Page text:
Under the proposed revision, secular opponents who have philosophical qualms with abortifacient drugs, even if they are explicitly pro-life organizations, could be forced to provide health care coverage for these services.
Although the rule would maintain the religious exemption, it would provide a new accommodation process by which employees of these exempt organizations could obtain the same contraceptive services for free, without forcing the employees to provide them.
The workaround would establish “individual contraception arrangements,” which would allow individuals who work for exempted organizations to receive contraceptives from a provider free of charge. The provider “would be able to seek reimbursement from an issuer with whom it has a signed agreement for the cost of providing contraceptive services to women covered under these plans,” according to an explanation published by the Biden administration in the Federal Register.
Because the employer would not be paying for the services, the government would subsidize the insurance provider by adjusting its federally-facilitated Exchange or State Exchange fee, which means that taxpayers would indirectly cover the costs.
Employers would not be required to take any action to grant their employees access to this service, nor would they need to adjust the health insurance plans they provide.
“This individual contraceptive arrangement would be available to the participant, beneficiary, or enrollee without the plan sponsor or issuer having to take any action that would facilitate the coverage to which it objects,” according to the administration. “Simply put, the action is undertaken by the individual, for the individual.”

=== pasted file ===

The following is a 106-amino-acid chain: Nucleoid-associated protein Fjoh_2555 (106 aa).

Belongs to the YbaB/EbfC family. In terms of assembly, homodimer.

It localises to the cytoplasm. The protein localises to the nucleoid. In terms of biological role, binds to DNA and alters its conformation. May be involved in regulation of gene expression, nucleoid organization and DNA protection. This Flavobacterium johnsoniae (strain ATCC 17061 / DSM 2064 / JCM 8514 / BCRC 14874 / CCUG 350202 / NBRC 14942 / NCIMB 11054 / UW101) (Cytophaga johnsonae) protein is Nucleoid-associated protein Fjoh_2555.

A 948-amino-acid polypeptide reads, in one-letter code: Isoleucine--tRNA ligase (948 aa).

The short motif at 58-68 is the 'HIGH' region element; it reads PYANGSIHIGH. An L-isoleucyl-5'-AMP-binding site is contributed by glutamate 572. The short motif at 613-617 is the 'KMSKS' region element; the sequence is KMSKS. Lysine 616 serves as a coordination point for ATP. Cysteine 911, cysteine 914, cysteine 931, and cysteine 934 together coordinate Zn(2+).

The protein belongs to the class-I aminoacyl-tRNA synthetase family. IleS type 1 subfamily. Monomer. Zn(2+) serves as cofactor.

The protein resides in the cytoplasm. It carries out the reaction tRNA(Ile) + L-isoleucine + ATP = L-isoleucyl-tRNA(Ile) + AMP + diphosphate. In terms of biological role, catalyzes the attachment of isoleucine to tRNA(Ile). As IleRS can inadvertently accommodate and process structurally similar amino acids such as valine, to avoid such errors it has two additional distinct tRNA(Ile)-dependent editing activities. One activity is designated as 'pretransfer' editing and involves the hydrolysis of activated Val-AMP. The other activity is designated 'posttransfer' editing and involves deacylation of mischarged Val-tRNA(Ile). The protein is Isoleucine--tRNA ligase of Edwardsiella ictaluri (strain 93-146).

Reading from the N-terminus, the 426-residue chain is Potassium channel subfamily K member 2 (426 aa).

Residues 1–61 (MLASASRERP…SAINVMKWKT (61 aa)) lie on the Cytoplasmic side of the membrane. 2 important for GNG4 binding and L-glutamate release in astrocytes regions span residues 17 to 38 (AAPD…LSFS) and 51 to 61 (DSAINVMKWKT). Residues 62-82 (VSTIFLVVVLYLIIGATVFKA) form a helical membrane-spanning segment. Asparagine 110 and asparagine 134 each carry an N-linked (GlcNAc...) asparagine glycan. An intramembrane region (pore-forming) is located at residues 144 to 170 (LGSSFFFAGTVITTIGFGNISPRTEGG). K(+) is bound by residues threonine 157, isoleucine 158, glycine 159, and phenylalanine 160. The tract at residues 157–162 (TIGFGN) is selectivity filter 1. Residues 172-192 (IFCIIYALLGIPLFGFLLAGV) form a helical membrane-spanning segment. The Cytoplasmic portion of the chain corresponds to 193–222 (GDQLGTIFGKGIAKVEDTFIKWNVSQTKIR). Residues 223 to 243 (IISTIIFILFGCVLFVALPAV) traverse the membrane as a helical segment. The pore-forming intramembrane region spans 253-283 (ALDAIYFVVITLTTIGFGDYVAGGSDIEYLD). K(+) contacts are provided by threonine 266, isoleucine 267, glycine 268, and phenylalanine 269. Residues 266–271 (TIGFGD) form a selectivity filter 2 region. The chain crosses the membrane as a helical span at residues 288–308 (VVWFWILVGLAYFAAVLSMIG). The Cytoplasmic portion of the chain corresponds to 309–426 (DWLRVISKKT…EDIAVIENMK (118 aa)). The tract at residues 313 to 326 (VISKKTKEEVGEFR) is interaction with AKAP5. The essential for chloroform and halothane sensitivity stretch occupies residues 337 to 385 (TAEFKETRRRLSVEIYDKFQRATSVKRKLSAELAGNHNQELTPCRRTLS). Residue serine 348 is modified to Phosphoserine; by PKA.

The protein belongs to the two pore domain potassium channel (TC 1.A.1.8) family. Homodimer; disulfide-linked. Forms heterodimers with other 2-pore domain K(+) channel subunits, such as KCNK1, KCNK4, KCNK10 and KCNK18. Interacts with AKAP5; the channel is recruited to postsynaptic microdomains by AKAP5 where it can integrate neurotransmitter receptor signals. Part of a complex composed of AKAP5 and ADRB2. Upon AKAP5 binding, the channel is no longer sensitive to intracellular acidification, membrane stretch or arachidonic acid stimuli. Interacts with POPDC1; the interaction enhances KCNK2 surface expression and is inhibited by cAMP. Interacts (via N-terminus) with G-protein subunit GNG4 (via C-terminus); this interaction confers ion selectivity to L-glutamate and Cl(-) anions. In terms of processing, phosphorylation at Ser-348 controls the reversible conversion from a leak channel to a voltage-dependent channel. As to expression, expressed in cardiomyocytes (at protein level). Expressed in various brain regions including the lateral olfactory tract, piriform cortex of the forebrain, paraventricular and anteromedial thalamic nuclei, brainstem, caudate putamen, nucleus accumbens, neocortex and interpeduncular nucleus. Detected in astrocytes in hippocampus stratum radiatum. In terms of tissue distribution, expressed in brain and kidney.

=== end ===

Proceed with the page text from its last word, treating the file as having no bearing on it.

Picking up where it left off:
What do the U.S. bishops say?
The United States Conference of Catholic Bishops opposes both rule changes: ending the moral objector exemption and establishing a new accommodation process.
“This mandate requires most employers’ health plans to cover contraception, sterilization, and some abortion-causing drugs for free for employees and their dependents,” the USCCB wrote concerning ending the moral exemption. “Pro-life groups are vulnerable to being forced to pay for these as well.”
The bishops have a significant concern with the new accommodation process as well.
“While some improvements that we’ve won in the past several years are likely to be kept in this new version (especially for religious organizations), it is still based on a harmful pro-contraception and anti-life philosophy that is bad for society,” the statement read. “Also, it leaves the door open to a so-called ‘accommodation’ process like the one the Little Sisters of the Poor fought against for so many years.”
(Story continues below)
Subscribe to our daily newsletter
What happens next?
HHS drafted a proposed rule, but nothing is final yet. The agency opened the proposal up for a public comment period of 60 days, which ended on Monday. The agency must now review those comments and consider the next steps.
The agency can reopen the proposed rule for further comments if it is not satisfied with the responses it has received and is allowed to consider comments submitted late but is under no legal obligation to do either. The agency is also not required to take the advice or the considerations provided through public comments if they do not want to.
If HHS does not reopen the proposal to further public comments, the agency will work with Biden and potentially with other agencies to submit a final rule change.
Ultimately, HHS has a lot of discretion about what it will do next. CNA reached out to HHS to ask how many public comments the agency received and what the next steps will be but did not receive answers to those questions by the time of publication.